The verdict from Holyrood's education committee comes in a report which endorses the general principles of the Joint Inspections of Children's Services Bill, which is being rushed through as part of the Scottish Executive's drive to beef up child protection measures.
Pilot schemes in Highland and East Dunbartonshire threw up the problem of whether it was legal for health boards to allow inspectors access to records of individual children, and whether those records could be discussed with health professionals. It was to plug this loophole that the new legislation was launched last month.
The British Medical Association and the Royal College of General Practitioners both told the committee of "serious reservations" that the change could make health professionals defensive. The BMA was also sceptical of the value to inspectors of material from GPs' records.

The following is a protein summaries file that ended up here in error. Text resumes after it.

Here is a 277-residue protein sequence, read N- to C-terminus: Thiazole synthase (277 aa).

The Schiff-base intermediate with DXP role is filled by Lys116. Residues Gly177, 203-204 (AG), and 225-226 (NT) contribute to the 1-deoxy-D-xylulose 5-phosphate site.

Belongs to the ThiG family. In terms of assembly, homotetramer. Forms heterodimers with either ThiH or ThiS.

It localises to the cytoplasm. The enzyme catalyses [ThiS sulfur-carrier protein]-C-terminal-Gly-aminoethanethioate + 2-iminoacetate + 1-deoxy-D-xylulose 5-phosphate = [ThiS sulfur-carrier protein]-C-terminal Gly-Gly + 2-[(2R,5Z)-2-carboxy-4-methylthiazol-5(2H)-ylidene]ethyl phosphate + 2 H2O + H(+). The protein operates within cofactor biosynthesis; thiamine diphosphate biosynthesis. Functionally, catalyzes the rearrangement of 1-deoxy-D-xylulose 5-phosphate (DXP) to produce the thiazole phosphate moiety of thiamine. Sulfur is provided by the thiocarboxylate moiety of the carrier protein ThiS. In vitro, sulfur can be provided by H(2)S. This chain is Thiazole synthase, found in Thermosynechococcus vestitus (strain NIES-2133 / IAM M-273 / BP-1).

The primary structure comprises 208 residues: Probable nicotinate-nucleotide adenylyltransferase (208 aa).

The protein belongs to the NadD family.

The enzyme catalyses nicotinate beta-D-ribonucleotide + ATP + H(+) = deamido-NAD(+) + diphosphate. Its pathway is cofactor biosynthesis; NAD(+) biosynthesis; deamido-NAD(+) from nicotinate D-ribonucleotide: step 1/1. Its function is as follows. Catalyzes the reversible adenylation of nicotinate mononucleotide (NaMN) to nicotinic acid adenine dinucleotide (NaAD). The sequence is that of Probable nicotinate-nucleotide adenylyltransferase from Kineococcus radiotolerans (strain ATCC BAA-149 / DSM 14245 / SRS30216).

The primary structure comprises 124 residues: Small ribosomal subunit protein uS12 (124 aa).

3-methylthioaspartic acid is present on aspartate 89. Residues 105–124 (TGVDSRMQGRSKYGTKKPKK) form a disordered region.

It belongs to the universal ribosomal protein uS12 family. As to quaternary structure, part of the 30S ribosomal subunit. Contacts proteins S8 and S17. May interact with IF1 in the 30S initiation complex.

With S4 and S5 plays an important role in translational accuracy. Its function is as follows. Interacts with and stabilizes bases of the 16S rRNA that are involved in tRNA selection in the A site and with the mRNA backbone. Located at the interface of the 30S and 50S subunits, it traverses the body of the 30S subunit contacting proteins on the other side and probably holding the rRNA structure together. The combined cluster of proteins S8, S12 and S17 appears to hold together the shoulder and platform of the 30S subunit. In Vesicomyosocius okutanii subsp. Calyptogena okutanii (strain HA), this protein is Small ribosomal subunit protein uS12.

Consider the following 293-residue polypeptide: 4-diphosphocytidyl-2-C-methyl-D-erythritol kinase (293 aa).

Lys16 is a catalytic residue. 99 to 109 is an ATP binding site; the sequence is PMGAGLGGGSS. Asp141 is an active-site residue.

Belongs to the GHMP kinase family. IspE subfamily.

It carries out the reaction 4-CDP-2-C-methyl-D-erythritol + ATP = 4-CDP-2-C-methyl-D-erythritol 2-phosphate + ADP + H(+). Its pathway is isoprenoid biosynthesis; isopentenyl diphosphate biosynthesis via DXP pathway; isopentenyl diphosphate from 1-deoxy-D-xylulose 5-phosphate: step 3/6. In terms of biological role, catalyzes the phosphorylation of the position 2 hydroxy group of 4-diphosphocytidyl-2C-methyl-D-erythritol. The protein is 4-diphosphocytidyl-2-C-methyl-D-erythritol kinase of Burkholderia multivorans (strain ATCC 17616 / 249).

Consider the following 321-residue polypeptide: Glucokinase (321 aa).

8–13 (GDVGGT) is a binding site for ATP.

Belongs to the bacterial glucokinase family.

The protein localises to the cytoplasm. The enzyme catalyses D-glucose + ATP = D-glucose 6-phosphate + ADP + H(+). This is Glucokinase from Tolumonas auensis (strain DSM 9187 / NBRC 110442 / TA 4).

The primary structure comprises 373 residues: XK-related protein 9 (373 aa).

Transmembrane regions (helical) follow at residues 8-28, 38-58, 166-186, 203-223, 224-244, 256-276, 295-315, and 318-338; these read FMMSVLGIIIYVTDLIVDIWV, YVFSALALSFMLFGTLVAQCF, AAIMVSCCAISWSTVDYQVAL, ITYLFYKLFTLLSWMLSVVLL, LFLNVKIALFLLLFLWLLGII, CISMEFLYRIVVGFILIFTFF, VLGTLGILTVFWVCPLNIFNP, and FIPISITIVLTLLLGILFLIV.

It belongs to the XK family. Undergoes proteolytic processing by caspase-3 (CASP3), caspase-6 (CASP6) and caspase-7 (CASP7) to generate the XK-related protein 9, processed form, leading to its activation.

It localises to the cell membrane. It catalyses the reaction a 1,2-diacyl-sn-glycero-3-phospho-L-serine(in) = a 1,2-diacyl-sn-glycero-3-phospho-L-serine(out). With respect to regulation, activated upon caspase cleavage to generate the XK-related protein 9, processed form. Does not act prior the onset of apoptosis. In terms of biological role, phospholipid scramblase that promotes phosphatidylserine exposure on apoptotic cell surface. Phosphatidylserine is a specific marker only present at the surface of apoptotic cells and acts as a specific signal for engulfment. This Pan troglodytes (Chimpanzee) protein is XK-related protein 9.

While the committee endorses the general principles behind the legislation, it calls for safeguards. In particular, it urges ministers to consider providing added reassurance by amending the bill to place a duty of confidentiality on inspectors. MSPs also want them to consider the possibility that information disclosed in joint inspections may lead to prosecutions.
Iain Smith of the Liberal Democrats, the education committee's convener, said: "The bill presented a challenge to the committee to balance the need to ensure that all children's services are working effectively together, while ensuring that the vital confidential relationship between patients and health professionals is not compromised."
Mr Smith says that the Executive should now move to "ease some of the concerns raised about the extent of the powers that this legislation would make available to ministers".